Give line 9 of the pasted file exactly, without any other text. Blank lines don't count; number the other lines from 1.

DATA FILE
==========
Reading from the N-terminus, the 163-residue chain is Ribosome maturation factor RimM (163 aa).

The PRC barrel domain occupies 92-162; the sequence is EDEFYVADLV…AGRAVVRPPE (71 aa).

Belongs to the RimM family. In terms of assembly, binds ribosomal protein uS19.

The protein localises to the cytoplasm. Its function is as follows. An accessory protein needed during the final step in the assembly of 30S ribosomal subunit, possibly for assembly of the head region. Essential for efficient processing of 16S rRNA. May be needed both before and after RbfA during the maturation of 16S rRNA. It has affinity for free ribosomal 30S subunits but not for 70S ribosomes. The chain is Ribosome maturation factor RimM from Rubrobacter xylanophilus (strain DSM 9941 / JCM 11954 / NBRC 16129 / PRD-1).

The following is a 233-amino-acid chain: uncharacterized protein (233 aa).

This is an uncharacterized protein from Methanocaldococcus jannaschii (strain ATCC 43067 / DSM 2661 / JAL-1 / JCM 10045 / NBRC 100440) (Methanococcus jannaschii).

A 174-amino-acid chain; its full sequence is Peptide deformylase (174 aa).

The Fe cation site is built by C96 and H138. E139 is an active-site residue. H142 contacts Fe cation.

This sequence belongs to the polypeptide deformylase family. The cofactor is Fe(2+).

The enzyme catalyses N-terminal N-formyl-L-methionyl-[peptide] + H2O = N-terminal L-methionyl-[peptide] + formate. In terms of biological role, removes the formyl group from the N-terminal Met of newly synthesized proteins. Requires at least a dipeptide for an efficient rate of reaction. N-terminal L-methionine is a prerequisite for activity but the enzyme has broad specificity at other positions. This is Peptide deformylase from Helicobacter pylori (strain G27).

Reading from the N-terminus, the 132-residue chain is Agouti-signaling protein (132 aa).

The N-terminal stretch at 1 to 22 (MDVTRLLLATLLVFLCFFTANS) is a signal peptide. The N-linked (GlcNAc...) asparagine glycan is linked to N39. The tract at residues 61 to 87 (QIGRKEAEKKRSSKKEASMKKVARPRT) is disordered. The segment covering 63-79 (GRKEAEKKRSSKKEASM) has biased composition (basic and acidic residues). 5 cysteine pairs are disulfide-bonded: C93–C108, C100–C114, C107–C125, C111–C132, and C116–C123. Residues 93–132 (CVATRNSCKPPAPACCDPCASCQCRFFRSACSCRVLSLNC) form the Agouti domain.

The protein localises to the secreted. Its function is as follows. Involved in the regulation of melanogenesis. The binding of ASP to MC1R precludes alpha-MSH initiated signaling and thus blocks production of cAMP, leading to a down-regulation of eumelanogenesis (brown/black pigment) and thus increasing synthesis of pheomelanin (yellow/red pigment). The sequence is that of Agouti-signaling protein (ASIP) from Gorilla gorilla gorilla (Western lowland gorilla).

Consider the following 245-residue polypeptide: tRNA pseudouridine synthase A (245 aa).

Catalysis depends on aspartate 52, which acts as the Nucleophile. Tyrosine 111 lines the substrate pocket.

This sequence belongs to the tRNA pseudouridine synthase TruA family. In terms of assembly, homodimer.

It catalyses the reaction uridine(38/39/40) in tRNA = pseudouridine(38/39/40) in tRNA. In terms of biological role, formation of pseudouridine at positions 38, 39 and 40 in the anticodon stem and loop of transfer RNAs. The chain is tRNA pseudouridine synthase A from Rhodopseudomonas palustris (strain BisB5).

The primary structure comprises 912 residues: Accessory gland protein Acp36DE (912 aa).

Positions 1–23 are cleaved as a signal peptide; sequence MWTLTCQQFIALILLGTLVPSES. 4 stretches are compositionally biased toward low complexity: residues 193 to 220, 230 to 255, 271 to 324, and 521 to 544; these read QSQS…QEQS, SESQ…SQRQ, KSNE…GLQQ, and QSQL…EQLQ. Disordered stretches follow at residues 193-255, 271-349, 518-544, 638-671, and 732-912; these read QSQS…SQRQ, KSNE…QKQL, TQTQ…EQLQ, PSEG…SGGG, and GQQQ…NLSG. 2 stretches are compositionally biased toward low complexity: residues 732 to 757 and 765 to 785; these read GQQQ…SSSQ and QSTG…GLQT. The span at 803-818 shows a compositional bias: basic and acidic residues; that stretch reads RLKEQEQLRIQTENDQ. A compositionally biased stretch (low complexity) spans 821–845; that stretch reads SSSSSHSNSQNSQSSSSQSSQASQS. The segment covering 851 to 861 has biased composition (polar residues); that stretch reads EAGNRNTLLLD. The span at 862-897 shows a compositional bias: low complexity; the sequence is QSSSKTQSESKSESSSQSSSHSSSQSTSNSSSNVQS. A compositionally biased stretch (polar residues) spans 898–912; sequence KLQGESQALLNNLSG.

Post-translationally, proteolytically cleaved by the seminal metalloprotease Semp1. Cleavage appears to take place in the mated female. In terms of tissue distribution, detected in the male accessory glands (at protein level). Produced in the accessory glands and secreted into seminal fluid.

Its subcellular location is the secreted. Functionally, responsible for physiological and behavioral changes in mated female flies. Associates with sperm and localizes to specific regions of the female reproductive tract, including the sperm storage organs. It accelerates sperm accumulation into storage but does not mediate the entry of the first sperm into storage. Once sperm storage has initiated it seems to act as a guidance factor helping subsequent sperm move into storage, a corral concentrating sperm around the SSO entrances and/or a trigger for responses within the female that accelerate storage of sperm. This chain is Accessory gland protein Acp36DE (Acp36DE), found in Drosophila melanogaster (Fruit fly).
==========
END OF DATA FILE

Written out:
This sequence belongs to the polypeptide deformylase family. The cofactor is Fe(2+).